Regent’s Park, England – review
A walk through Regent’s Park in central London
I had two weeks in England, and at first I intended to drive around half the kingdom and almost reach the Isle of Man in that time, but then I tweaked my plans.
Instead of racing through the cities, I explored London and its environs leisurely and happily.
I decided to go to Regent’s Park the day after my trip to the Cotswolds, where it was very interesting, but damp and dank.
Although we think of London as a city of rain and fog, and the weather is really changeable, the day I chose to walk in Regent’s Park was sunny, with light clouds floating in the blue sky.
In England the beginning of March corresponds to our calendar May.
The first spring flowers have already bloomed, begins blooming mimosa, magnolia and ornamental cherry.
Regent’s Park is accessible by subway, there are several stations around the park: Baker Street, Regent’s Park, Great Portland Street and Warren Street.
Since I didn’t live far away, I decided to walk. By the way, I listened to church hymns in this old church on the way back, the young kids were performing, it was a firework of emotions!
It took about 20 minutes to get there.
I took my time, looked around the “sights” and took lots of pictures as I drove. Since each building is unique.
Not far from me was the Madame Tussauds wax museum and the famous Baker Street. On my way to the park I met Sherlock Holmes.
After asking passersby a couple of times where Regent’s Park was, I turned off main street and saw the park entrance across the York bridge.
Regent’s Park is a huge green space in central London. It is home to a Muslim mosque, a university, tennis fields, a summer theater, Queen Mary’s garden, and more.
A sunny day in the park, blooming daffodils and glades of crocuses, lots of birds in the lake – already enough reasons to cheer up! You can breathe in the fresh air and feel nature’s awakening from its winter sleep.
At first I saw a water channel with daffodils on its banks. And in the background were cheerful glades of crocuses.
In summer one could rent a boat or a catamaran. In early spring the lawns are not dry yet, but closer to summer there are a lot of holiday-makers on the green grass. They sunbathe, admire the nature, sitting in lounge chairs and have picnics.
You can see a nice oriental style gazebo and a lake.
I walked around, exposing my face to the sun and quietly getting high from the overall peaceful and relaxed atmosphere. “No need to run,” the lawns, the benches, the birds said. “Sit, relax, and admire the world around you.” The park has many manicured flowerbeds and alleys.
The most amazing place in the park for me was the rose garden. It has the shape of a circle.
The diameter of it is framed by tall climbing roses, under them, in niches are benches – places to enjoy this beauty. More than 500 varieties of roses are planted in the garden. They grow in sectors, one sector one variety.
There are signs next to each variety with interesting names: Golden Anniversary, Blue for you, Caroline Victori, Sexy rexy etc.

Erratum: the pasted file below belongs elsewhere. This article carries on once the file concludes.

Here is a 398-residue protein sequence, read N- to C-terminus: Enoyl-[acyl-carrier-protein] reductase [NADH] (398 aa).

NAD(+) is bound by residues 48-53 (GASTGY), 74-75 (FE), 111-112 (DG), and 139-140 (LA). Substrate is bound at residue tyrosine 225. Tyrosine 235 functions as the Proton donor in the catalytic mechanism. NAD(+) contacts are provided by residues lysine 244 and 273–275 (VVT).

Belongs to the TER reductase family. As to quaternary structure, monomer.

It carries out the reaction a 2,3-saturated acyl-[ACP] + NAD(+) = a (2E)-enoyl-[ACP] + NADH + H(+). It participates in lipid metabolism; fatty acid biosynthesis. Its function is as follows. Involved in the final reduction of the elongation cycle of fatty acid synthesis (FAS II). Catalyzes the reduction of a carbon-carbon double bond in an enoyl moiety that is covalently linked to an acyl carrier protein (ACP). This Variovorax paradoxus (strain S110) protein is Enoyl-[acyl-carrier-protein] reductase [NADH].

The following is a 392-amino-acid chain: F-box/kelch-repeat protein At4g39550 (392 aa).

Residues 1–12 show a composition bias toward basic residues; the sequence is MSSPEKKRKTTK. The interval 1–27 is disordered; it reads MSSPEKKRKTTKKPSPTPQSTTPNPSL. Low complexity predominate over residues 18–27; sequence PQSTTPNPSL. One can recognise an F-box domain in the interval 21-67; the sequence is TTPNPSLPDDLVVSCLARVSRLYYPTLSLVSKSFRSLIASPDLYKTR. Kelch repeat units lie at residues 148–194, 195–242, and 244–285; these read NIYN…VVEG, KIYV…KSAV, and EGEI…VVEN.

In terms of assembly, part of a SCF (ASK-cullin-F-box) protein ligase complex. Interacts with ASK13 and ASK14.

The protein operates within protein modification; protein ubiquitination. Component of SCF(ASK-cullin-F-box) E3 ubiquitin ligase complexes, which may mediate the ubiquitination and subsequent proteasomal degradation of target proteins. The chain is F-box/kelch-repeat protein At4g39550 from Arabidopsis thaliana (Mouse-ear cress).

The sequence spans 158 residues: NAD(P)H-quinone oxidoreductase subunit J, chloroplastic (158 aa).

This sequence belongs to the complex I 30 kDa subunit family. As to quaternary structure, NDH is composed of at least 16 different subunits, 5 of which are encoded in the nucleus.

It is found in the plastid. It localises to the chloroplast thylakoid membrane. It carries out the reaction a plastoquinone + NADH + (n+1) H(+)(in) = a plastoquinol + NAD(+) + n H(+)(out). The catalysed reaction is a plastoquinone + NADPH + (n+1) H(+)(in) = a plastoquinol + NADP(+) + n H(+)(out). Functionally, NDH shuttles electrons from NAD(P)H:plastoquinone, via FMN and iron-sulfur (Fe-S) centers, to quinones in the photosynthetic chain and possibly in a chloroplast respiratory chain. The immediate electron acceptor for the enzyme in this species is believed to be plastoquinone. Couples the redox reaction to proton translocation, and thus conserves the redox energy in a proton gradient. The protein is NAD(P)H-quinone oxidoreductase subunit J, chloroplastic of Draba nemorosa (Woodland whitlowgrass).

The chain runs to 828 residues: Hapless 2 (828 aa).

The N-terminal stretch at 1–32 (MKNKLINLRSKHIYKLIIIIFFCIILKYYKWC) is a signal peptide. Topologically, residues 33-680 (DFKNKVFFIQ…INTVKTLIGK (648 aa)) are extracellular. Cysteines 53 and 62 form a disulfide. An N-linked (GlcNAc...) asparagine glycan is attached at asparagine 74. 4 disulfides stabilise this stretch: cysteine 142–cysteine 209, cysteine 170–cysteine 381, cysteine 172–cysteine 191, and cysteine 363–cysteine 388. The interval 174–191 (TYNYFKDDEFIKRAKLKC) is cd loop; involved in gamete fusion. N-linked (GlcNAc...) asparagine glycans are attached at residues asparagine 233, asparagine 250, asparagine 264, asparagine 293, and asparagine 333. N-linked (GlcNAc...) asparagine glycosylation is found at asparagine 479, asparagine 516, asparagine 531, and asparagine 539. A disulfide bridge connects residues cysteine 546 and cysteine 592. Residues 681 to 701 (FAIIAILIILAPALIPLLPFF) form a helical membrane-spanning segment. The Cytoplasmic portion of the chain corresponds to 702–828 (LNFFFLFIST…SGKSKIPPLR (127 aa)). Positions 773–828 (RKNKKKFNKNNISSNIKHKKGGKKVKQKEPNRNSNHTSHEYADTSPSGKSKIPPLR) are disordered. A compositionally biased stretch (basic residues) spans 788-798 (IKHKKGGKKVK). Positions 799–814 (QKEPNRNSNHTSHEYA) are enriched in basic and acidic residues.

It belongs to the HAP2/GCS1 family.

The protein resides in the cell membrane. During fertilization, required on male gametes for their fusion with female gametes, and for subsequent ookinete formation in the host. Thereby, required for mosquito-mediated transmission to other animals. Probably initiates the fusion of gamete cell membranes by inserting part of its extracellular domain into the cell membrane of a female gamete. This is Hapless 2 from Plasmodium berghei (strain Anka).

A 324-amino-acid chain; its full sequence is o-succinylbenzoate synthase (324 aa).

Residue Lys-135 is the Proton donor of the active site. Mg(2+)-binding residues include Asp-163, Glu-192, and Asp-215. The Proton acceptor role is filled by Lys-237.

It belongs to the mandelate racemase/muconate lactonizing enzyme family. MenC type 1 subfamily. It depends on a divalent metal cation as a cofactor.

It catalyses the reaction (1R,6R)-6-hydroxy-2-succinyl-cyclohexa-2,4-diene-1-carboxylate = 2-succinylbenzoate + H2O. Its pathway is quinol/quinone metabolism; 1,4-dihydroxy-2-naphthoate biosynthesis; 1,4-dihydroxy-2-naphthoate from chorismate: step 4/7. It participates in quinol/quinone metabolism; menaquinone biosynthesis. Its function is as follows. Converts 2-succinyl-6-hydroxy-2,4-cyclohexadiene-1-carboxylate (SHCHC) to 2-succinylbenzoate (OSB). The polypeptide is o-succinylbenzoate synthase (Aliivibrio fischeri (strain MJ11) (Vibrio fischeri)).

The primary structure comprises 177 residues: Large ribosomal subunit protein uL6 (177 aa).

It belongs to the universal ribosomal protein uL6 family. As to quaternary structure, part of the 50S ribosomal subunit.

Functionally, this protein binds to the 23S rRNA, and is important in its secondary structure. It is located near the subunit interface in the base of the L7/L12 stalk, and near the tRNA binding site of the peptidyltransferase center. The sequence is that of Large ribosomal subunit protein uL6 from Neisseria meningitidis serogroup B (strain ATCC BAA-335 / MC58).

The roses have just put out their first leaves at the beginning of March. They will start blooming in April and May, and you can admire the beautiful flowers until November.
The branches of the climbing roses are attached to ropes (on the photo).
There is a sense of care for the leisure of citizens, moderately decorative, moderately natural, there is a thicket, like a jungle, there is a landscape design. London reminded me of Minsk. There are also wonderful parks, though not royal.
When I was walking in Regent’s Park, behind a green fence I saw vegetable gardens. I thought I was imagining things, but no.
Small beds of lettuce and dill. Gardeners were standing nearby and discussing something.
Land in England is expensive, to get a small vegetable garden, you need to stand for three years, or even more, in line. There are a lot of people who want it.
Apparently in the park, allocated a small plot for lovers of growing vegetables with their own hands. (This is my guess). For Englishmen, it is an opportunity to commune with nature and a hobby.
In the center of the park there are several stylish cafes where you can eat a snack, taste delicious cakes. I still wish I had tried the carrot cake, it looked very appetizing. If the first few days I allowed myself to taste everything, by the end I was holding back.
Regent’s Park is full of waterfowl. It also has the oldest zoo, but you can’t do it all in one visit.
The next day I had a trip south to the Seven Sisters white cliffs and wanted to get ready for the trip and rest, so my walk didn’t last too long.
On the way back I also stopped by an old church, as I said at the beginning, people were responding warmly to the young people performing. I will remember this day and this concert for a long time.
A few tips before visiting the park
- From Primrose Hill in the park, you can admire the opening views of London and watch the sunset.
- Boat rentals are cheaper before noon.
- If you want to do some bird watching, birds usually fly over the park after sunset.
- Oxford Street (shopping street) is a 15-minute walk from the park. Camden Market, Madame Tussauds and the Sherlock Holmes Museum are also easily accessible from Regent’s Park. The famous British Museum is not far away.
- It’s best to take water with you on your walk, the prices bite.
Regent’s Park left a pleasant impression and a desire to return here again, to go to the zoo, take a boat ride and admire the fragrant roses.
I recommend a walk in the park to all nature lovers. A visit to the park is absolutely free. Admission to the zoo is paid separately.